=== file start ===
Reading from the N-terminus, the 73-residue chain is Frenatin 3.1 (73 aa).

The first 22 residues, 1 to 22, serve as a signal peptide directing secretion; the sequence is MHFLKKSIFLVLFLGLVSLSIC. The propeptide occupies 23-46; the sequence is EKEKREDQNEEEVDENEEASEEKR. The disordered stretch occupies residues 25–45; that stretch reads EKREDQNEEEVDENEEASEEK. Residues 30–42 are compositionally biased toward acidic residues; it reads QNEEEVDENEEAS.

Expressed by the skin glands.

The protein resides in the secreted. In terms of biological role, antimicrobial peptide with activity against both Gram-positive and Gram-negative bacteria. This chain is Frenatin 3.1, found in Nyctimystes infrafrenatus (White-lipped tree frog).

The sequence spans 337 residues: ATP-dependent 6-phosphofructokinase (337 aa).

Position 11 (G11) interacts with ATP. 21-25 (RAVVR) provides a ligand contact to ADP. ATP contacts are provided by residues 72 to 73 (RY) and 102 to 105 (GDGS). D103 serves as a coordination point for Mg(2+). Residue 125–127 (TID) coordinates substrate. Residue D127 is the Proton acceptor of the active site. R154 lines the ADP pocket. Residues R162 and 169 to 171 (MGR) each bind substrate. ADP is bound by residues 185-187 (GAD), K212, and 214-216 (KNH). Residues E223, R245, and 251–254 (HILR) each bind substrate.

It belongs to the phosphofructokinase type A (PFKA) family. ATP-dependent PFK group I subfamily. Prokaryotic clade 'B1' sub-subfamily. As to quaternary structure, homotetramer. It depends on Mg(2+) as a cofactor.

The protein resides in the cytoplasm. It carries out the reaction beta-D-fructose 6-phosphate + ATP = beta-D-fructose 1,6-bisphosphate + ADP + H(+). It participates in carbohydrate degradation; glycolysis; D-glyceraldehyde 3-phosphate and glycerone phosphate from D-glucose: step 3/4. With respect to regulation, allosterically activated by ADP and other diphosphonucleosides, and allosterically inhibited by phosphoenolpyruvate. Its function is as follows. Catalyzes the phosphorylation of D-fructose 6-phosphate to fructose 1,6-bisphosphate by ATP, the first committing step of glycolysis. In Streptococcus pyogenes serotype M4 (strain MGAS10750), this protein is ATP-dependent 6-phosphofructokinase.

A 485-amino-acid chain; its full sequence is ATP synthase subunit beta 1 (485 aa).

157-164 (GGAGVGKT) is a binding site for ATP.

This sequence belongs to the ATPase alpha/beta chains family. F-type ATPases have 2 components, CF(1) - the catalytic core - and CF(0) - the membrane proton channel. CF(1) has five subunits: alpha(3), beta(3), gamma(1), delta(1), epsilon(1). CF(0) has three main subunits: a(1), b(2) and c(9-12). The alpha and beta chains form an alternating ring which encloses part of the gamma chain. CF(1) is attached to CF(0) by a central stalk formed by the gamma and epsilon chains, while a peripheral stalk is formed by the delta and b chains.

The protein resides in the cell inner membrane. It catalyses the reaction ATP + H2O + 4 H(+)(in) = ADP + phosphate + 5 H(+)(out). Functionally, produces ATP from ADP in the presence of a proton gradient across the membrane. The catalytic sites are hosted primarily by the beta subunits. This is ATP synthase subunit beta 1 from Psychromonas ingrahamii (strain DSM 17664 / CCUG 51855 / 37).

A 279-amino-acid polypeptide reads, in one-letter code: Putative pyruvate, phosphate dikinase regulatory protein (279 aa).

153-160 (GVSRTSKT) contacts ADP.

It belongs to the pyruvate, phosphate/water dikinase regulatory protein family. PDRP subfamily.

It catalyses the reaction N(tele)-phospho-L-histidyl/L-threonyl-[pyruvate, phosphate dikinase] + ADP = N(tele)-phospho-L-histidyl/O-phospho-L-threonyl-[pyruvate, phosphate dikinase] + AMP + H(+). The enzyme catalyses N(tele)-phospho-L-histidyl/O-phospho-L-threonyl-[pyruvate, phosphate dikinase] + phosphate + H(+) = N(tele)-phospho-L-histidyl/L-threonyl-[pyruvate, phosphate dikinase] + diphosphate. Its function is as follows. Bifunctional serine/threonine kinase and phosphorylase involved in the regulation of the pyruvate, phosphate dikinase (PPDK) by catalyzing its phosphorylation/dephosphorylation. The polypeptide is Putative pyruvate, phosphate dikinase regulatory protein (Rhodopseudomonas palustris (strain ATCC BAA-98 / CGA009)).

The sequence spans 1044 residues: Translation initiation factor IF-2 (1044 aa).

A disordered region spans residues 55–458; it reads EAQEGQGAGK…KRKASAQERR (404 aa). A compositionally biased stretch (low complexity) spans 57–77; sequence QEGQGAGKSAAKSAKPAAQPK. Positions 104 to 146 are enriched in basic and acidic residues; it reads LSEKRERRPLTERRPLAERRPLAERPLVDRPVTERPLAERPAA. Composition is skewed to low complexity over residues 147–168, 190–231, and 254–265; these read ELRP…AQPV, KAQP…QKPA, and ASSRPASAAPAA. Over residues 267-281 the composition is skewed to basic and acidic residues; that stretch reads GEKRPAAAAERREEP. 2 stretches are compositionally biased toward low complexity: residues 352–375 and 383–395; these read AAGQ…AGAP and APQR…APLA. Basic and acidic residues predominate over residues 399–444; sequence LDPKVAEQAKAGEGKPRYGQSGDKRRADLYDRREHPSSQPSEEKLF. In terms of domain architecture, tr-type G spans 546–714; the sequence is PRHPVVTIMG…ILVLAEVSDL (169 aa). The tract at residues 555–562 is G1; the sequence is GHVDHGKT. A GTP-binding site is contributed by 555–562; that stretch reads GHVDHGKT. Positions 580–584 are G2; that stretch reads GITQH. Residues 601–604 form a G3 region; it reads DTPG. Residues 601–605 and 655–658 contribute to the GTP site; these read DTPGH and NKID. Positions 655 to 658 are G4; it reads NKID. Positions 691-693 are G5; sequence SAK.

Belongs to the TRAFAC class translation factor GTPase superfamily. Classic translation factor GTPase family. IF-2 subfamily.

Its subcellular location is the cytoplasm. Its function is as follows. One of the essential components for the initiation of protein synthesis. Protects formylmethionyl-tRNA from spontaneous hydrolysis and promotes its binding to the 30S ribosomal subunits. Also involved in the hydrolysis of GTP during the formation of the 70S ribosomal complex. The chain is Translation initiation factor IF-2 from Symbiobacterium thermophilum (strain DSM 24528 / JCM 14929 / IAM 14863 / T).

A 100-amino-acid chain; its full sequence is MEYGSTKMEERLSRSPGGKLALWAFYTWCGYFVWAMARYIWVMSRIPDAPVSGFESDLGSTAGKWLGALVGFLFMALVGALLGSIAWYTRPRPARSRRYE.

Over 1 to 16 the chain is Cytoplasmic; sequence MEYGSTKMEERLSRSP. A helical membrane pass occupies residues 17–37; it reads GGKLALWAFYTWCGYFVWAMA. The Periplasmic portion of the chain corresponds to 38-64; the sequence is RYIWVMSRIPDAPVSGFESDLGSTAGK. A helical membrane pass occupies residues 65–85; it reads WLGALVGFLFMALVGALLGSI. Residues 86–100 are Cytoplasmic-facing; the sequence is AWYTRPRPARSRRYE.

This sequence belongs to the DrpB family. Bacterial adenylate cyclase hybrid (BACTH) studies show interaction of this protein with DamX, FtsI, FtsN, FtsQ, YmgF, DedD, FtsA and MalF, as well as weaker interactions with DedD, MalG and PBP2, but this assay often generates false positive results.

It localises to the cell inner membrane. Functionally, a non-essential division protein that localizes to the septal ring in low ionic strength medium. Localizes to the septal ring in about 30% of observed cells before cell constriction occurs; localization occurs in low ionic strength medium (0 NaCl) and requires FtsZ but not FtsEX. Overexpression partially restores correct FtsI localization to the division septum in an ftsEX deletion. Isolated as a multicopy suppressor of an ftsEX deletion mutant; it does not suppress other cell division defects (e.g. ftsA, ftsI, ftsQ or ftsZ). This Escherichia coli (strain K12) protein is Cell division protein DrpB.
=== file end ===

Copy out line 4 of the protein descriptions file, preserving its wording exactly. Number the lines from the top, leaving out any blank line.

The protein resides in the secreted. In terms of biological role, antimicrobial peptide with activity against both Gram-positive and Gram-negative bacteria. This chain is Frenatin 3.1, found in Nyctimystes infrafrenatus (White-lipped tree frog).